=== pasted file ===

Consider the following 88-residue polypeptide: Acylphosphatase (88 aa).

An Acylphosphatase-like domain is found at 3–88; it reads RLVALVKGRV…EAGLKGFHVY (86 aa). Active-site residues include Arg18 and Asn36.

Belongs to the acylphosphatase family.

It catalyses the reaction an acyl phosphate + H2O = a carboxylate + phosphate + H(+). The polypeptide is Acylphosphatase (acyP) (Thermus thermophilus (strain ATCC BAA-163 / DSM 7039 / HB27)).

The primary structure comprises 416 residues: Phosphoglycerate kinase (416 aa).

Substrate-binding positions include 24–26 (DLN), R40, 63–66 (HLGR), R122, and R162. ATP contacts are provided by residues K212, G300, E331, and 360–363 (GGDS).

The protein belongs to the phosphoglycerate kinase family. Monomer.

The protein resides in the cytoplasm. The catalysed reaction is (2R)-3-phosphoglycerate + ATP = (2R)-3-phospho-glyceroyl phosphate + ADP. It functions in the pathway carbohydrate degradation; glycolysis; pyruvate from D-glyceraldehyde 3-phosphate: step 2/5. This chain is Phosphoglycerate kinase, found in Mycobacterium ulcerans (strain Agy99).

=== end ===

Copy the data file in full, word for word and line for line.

Consider the following 88-residue polypeptide: Acylphosphatase (88 aa).

An Acylphosphatase-like domain is found at 3–88; it reads RLVALVKGRV…EAGLKGFHVY (86 aa). Active-site residues include Arg18 and Asn36.

Belongs to the acylphosphatase family.

It catalyses the reaction an acyl phosphate + H2O = a carboxylate + phosphate + H(+). The polypeptide is Acylphosphatase (acyP) (Thermus thermophilus (strain ATCC BAA-163 / DSM 7039 / HB27)).

The primary structure comprises 416 residues: Phosphoglycerate kinase (416 aa).

Substrate-binding positions include 24–26 (DLN), R40, 63–66 (HLGR), R122, and R162. ATP contacts are provided by residues K212, G300, E331, and 360–363 (GGDS).

The protein belongs to the phosphoglycerate kinase family. Monomer.

The protein resides in the cytoplasm. The catalysed reaction is (2R)-3-phosphoglycerate + ATP = (2R)-3-phospho-glyceroyl phosphate + ADP. It functions in the pathway carbohydrate degradation; glycolysis; pyruvate from D-glyceraldehyde 3-phosphate: step 2/5. This chain is Phosphoglycerate kinase, found in Mycobacterium ulcerans (strain Agy99).